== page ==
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Thread: feather weight 221 and 222

  1. #1
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    feather weight 221 and 222

    I love that look of the feather weights and would love to own one but I know so little about them. What is the difference between the 221 and the 222. What makes the feather weight such a great machine to own and can I drop the feed dogs and FMQ. Thank you all wise quilters who know so much. Grace
    Create something beautiful from scraps.

  2. #2
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    I, too, love the look of the vintage Singer Featherweights. I understand that the smaller motor is not good for FMQing. I would only use a FW for piecing and regular sewing, not FMQing.

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    Super Member Charlee's Avatar
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    The dogs don't drop on a Featherweight....I have heard of folks using them for FMQ anyway, but I haven't tried it to be able to give you a "review".
    The difference between the 221 and the 222 is that the 222 has a removeable bed to make it a freearm. I'm sure there are other small differences, but I couldn't tell you what they are!
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  4. #4
    Super Member Daylesewblessed's Avatar
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    I believe the FW has a small attachment cover plate to go over the feed dogs for FMQ and darning. They really are cute machines, but the harp is so small that you can't stuff much volume in there when quilting. I would recommend that you check out the 301 - a little bigger and the feed dogs will lower. I have both a 221 and a 301, and I prefer the 301. It has a needle plate that is marked for seam allowances including the 1/4".

    Enjoy learning about the FW and other vintage machines!

    Dayle

  5. #5
    Super Member CindyA's Avatar
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    I have a Featherweight and it is my favorite machine for straight piecing, nothing fancy. I love it! I would never think of using it for quilting, it's small and not much room under the head.

  6. #6
    Senior Member littlesurfer's Avatar
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    I have a few featherweights and love them for piecing my quilts...would never use them for FMQ. I keep one in my featherweight table at all times and use it for paper piecing, also.
    Lynn

  7. #7
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    I have a FW, but only use it for traveling and classes.

  8. #8
    Senior Member harrishs's Avatar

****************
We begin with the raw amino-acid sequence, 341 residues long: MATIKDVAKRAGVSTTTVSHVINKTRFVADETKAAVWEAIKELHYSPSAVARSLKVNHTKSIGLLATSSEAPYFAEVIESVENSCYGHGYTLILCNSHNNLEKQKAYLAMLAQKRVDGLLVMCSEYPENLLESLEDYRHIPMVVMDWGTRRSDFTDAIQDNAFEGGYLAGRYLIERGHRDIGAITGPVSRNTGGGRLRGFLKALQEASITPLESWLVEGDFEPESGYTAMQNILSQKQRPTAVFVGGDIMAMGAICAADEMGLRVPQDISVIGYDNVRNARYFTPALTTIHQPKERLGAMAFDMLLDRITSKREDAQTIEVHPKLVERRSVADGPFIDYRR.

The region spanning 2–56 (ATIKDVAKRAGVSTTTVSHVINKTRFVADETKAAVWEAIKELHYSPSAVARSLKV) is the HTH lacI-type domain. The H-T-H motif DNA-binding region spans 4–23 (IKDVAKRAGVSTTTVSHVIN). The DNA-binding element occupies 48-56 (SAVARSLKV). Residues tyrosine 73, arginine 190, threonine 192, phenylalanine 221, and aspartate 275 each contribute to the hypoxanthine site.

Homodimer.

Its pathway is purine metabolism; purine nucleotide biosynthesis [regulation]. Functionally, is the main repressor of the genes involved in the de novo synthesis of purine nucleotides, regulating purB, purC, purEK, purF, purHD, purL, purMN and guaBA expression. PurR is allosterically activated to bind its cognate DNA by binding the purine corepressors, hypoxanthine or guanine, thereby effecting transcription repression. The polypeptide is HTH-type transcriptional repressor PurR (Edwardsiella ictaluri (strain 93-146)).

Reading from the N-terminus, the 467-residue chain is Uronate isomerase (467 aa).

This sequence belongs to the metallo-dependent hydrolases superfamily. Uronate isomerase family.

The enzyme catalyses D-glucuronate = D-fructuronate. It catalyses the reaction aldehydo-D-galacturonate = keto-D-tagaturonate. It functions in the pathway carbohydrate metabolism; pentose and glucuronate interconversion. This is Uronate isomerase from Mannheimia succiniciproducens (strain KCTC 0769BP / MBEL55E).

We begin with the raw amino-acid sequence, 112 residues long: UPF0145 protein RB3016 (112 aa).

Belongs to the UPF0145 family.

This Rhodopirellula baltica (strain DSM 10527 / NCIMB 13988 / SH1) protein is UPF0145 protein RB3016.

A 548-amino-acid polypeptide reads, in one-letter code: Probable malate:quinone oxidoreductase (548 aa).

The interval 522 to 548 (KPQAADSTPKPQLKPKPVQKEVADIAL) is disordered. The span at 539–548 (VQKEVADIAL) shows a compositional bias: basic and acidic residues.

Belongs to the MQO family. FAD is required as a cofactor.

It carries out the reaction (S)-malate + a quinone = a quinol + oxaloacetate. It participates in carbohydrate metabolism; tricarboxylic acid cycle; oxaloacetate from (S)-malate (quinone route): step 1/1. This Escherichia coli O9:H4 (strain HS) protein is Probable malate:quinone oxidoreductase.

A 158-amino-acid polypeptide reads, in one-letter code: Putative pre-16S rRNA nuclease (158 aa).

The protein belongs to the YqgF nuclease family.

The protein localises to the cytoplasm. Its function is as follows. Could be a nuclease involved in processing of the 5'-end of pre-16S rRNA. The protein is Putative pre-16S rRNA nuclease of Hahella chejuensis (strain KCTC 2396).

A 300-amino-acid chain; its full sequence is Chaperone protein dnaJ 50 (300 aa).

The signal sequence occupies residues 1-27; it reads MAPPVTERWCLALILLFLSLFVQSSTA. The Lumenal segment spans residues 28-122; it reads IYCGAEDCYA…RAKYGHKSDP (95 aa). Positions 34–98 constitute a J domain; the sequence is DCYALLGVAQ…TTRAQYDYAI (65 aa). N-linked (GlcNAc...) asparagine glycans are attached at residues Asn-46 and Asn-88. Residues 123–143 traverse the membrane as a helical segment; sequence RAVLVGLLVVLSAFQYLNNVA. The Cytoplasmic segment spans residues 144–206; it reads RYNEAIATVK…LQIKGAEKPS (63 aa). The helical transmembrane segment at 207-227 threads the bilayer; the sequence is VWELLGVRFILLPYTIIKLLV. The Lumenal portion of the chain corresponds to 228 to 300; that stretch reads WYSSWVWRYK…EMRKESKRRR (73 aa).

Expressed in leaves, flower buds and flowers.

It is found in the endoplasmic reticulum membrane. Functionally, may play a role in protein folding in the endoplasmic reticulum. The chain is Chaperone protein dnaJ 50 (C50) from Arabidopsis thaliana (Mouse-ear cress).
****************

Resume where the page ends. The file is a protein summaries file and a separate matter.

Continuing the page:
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    I collect vintage Singers-----some Featherweight----some have needed a LOT of tlc ( rust, oxidation, mold ) and have them all up and running----nothing like the joy of hearing that hum-----I have really enjoyed piecing on them because of the even strong straight stitch but not FMQ. Just looking at one makes you smile!

  9. #9
    Junior Member LyndaK's Avatar
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    I have both a 221 and two 222's. The 221 I don't use for freemotion quilting, but you can purchase a plate to cover the feed dogs. I just find it's too much hassle. The 222's have the ability to drop the feeddogs. There is a lever beside the stitch length regulator that puts the feed dogs down into "darning" position of up into "sewing" position. Also the 222 has the marked needleplate, similar to the one on a larger 301. It's a nice thing to have. People swap those out on their 221's as well.

    As far as freemotion quilting on a FW, for small things like placemats, tablerunners, etc, I would consider using it. However, it's small size would make it far too difficult to do a larger quilt. Quilt as you Go is possible on the FW too. Darning and freemotion embroidery are possible and are shown in many of the old Singer technique books. The 222's came with a darning foot, or you can purchase them from various online vendors.

    The 222, or 222K(same thing) has the free arm capability which makes it lovely for children's clothing and dolls clothes. You can get at those little armholes, collars and cuffs! However, note that these 222's are more expensive to purchase than the 221's.

    If you're looking to do larger items, however, consider a Singer 301. It's larger and has more space under the "harp" of the machine for rolled up fabric while quilting.